Presumably you are sitting down whilst reading this, but if you’re not you’d better take a seat. I’m about to reveal something you may not know. I’m not the sort of person who likes crowds because well… it’s a patience thing. And I, um, lack some patience. Now I realize this is a life lesson I’m doomed to repeat over and over again until I learn it. The thing is, I don’t have time to learn patience. No, you have to trust me here. The lesson always arrives when I’m in a hurry and have a lot of things to do.
So, this brings me to my point. I don’t like crowds. I arrive at Atlanta Hartsfield Airport – the busiest airport in the world on the eve of Good Friday [aka as Spring Break). I allow plenty of time (1 because I was tired of sitting in a meeting room and 2, that’s just how I roll). There was no line to check in my bag (which I could carry on but choose not to). I make my way downstairs to find an enormous crowd of people waiting for the train. So I wait. And wait. And wait. Something doesn’t feel right as the crowd becomes bigger and starts imposing on my personal space. Then the announcement comes “the trains are temporarily delayed. You may want to use the moving walkways.” A few people turn around and head down the narrow passageway that leads to the A, B, C, D and E terminals. (Wanna guess which one I was headed to? No – not E but D.) Being an adventurous spirit (sounds better than impatient, doesn’t it), I decide to walk to my terminal. I’ve got plenty of time. Unfortunately for me, once I was committed it got rather ugly. Crowded, hot, full of people (gasp!) and oodles of luggage, purses, backpacks, canes, wheelchairs, etc. making maneuvering through the hallway very difficult. At first, I tried the moving sidewalks. Not really ideal because you can easily get trapped between large people, bags, children and standers. After walking into a flight attendant’s luggage several times, I decided to take my chances in the middle where people where walking, jogging, running or standing. There were works of art scattered so even the times I thought I found a path through the masses, I would be running into a cement kids playing lead frog or some such statue. There were times we had the advantage – those of us heading towards the terminals, but more often than not, it was the arriving passengers who had the upper hand pushing the rest of us up against the wall as they plowed through. At every train stop, there would be people standing and pointing. Waiting for a train that was not coming (the announcement eventually changed from “temporarily delayed” and you “may” want to take the moving sidewalks to “the trains are not working, please use the moving sidewalks.” Every now and again, a maintenance person would buzz by on a Segway, lights flashing and alarms ringing. Makes me wonder how often this might happen. I was hit, bumped, pushed and run over. I’m not sure how far it is but I’m guessing it was 5 miles because it took me over an hour. (Okay, I’m exaggerating but it did feel like a long walk.) Every time I thought I would get ahead, someone else would fill the hole and I would be looking for another opening to jump a head a person or two. Like I said, I don’t like crowds. It might be because I’m short but probably more because I’m just not patient with pokey people.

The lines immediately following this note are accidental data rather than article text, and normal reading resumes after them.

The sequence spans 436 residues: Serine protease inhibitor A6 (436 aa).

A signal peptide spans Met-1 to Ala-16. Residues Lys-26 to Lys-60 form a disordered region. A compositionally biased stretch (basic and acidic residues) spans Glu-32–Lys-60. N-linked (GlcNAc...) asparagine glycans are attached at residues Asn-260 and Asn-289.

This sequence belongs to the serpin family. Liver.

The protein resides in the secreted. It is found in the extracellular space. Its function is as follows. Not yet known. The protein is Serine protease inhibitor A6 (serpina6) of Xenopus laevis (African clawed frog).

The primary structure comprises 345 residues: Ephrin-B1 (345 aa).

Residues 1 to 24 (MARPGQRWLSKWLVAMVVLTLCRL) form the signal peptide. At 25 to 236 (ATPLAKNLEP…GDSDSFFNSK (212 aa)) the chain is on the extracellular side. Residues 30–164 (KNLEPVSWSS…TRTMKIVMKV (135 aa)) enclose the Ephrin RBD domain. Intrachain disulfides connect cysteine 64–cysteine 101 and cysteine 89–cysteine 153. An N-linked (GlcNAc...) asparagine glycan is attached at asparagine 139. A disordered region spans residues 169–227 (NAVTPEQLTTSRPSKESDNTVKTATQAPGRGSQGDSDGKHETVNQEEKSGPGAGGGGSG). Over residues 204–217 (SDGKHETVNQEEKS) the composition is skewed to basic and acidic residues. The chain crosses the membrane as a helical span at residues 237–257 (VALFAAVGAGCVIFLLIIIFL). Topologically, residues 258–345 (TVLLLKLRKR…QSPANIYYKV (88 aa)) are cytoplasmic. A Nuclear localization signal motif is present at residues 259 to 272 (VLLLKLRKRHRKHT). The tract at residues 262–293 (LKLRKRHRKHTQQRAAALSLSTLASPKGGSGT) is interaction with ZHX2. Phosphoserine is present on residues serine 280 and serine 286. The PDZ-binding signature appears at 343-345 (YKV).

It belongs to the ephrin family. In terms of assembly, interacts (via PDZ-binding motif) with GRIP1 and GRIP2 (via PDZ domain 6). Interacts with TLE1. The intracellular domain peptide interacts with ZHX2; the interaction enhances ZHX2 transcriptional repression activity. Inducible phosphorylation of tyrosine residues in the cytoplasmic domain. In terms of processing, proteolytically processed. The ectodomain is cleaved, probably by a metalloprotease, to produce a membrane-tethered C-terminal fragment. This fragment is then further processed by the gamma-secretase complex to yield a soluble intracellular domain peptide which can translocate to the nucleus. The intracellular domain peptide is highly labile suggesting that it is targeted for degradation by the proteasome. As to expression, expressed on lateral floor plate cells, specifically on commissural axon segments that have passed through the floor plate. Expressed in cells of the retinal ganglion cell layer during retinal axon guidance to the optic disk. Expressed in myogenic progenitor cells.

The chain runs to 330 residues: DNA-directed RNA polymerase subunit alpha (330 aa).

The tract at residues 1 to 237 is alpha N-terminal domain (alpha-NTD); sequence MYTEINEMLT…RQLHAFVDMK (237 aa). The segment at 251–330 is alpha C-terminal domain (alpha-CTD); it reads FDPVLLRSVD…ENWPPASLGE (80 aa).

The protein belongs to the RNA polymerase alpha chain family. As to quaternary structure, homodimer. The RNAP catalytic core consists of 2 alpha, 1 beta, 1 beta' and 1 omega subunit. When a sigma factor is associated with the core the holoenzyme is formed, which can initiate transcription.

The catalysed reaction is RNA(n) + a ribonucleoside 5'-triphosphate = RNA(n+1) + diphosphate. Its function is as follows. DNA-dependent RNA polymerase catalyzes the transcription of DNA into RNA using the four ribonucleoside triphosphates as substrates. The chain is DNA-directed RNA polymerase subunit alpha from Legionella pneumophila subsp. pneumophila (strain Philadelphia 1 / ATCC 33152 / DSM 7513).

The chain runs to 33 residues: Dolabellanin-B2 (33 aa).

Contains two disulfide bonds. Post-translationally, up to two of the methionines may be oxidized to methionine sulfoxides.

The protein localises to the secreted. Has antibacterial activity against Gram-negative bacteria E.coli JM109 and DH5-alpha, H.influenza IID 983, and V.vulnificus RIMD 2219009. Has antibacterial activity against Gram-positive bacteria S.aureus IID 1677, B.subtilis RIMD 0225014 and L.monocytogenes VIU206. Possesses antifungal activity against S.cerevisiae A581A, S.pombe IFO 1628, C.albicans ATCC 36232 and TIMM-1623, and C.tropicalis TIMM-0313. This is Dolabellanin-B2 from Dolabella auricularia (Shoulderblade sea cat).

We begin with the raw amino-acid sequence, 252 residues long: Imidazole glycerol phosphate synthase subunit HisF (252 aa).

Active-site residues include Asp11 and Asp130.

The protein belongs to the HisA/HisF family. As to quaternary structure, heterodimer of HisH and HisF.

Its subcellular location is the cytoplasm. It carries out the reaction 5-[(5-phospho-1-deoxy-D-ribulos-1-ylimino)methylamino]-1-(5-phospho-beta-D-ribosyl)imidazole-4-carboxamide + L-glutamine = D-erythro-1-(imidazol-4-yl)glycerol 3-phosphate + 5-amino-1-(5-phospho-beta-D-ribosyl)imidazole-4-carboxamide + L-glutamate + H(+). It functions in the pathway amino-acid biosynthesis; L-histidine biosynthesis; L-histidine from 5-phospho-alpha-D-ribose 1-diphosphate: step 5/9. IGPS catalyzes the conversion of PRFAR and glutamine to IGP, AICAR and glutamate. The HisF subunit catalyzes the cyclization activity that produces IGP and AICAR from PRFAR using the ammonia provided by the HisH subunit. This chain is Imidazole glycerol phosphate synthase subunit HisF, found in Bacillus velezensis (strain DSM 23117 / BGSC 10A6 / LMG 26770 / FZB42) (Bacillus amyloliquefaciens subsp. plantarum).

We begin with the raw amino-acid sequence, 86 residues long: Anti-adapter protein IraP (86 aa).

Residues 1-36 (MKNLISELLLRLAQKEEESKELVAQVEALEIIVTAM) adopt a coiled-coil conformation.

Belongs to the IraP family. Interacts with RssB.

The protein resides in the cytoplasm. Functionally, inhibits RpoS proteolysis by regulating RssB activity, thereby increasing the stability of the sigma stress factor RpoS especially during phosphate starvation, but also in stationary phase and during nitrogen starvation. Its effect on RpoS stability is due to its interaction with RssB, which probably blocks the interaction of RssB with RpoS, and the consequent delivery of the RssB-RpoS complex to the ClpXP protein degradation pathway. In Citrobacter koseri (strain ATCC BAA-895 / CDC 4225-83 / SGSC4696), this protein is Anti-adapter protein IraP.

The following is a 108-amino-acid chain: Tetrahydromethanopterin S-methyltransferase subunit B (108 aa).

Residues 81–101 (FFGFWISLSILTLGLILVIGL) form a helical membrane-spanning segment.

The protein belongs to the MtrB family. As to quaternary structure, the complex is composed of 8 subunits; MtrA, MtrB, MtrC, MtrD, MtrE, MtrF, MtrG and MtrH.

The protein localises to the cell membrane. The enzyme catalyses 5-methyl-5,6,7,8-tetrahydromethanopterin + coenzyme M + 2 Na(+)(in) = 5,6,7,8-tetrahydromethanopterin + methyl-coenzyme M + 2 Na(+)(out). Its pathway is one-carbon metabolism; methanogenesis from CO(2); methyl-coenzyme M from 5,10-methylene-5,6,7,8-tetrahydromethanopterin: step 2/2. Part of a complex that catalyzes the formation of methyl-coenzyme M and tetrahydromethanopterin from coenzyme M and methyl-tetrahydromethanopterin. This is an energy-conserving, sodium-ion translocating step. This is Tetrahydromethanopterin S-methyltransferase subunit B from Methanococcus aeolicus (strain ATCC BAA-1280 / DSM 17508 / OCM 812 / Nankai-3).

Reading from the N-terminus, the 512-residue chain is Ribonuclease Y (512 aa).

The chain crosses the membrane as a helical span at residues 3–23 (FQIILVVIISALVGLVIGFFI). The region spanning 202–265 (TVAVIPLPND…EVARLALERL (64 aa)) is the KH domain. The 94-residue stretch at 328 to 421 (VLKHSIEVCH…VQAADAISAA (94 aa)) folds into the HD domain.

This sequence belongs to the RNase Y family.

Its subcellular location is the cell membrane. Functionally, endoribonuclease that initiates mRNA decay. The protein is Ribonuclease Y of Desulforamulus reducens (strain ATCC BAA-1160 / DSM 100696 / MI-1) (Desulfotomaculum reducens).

It was a long, long walk. Especially for someone with a bad hip – I have no doubt I will regret this tomorrow if not sooner. I was thrilled to emerge out of the dark, hot thoroughfare below the tarmac and into terminal D. I already knew that my first stop would be Starbucks. As Murphy would have it no other way, the lounge and my gate were at D10 and the Starbucks was at D30. I wouldn’t want it any other way, really I wouldn’t.
And Murphy wasn’t finished with me. The espresso machine was broken. Really? Does anything at this airport work today? So I was stuck without my extra shots but did get my Frappuccino. Now I’m sitting in the lounge wondering what else Murphy might have in store for me today. Hopefully, he has moved on to bigger and better people than me.